Namely, the first time I’ve ever endorsed Microsoft’s view on just about anything.
Microsoft has settled the great space debate, and sided with everyone who believes one space after a period is correct, not two. The software giant has started to update Microsoft Word to highlight two spaces after a period (a full stop for you Brits) as an error, and to offer a correction to one space. Microsoft recently started testing this change with the desktop version of Word, offering suggestions through the Editor capabilities of the app.
Much of the debate around one space or two has been fueled by the halcyon days of the typewriter. Typewriters used monospaced fonts to allocate the same amount of horizontal spacing to every character. Narrow characters like “i” got the same amount of space as “m,” so the extra space after the “.” was needed to make it more apparent that sentences had ended. Word and many other similar apps make fonts proportional, so two spaces is no longer necessary.
That hasn’t stopped the battle over one space or two from raging on for decades, however. A study on the hotly contested issue supposedly handed the victory to the two-spacers back in 2018, but many questioned the research and it clearly wasn’t enough to convince Microsoft. Expect to see the new changes in Word roll out to everyone in the coming months. Congratulations, fellow one-spacers.
The biggest problem I have with double-spacing is that the people who actually use it are wildly inconsistent. There are a handful of sites I regularly troll for blog-fodder (American Thinker comes to mind) whose articles are double-spaced…mostly. But in just about every double-spaced article you find out there, it’s a stylistic guideline honored more in the breach. Which means I either have to leave the thing as it stands—inconsistent and sloppy-looking, which irks the living hell out of me—or eyeball the excerpt closely and correct all that irritating laxity myself.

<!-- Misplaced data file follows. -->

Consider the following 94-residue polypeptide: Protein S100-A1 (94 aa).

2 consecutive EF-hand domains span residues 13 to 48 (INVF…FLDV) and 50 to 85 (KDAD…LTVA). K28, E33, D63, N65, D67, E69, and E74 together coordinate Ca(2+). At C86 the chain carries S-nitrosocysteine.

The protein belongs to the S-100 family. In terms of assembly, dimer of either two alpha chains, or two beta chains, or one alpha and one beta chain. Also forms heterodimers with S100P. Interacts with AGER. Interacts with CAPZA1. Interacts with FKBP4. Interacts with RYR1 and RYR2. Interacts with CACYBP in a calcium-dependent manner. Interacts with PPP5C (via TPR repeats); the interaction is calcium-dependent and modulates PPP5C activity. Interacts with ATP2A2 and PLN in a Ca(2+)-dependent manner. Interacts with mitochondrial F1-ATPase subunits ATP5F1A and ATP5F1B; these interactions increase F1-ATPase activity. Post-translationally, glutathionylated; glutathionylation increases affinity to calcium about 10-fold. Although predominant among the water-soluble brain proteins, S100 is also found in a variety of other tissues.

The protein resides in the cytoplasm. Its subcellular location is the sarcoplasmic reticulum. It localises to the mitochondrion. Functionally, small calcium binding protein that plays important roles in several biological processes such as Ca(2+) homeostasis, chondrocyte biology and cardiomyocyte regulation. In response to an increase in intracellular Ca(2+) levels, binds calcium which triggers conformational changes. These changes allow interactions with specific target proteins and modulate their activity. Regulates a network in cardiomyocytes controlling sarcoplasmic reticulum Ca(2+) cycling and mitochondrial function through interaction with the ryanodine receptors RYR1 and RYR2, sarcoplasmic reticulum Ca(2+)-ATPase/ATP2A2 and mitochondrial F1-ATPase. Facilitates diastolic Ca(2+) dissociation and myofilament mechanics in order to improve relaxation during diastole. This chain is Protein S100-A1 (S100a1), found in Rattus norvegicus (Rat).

Which of course I do. Of course, I also occasionally (okay, frequently) miss something myself, sometimes spotting it later when I go back to check the post again. In such cases, I usually have no qualm whatsoever about making the correction, which is a felony-level infraction of the long-standing blogger protocol which dictates that publishing a post is analagous to engraving it into a stone tablet. Of course, I give not a single damn about that; spelling or grammatical errors, typos, even muddled phrasing are all subject to adjustment if and when I catch ’em. I make no apologies for that. My blog, my rules, dammit.
The third-party posting software I use has a setting that auto-saves and auto-publishes periodically, which I didn’t even know about until relatively recently. This meant that posts would be uploaded and published on the site prematurely, before I had even finished writing them. Throw in my habit of starting a post, getting partway through it and leaving the window open as a reminder to finish the thing eventually—you would not even BELIEVE the number of incomplete and now-abandoned posts I have still sitting in my posting app—and then coming back to it hours or even days later, and it adds up to a serious potential for confusion and disaster.
Trivial matters all, to be sure. But maybe Microsoft’s decision to walk away from the archaic double-space standard will lighten my burden at least somewhat.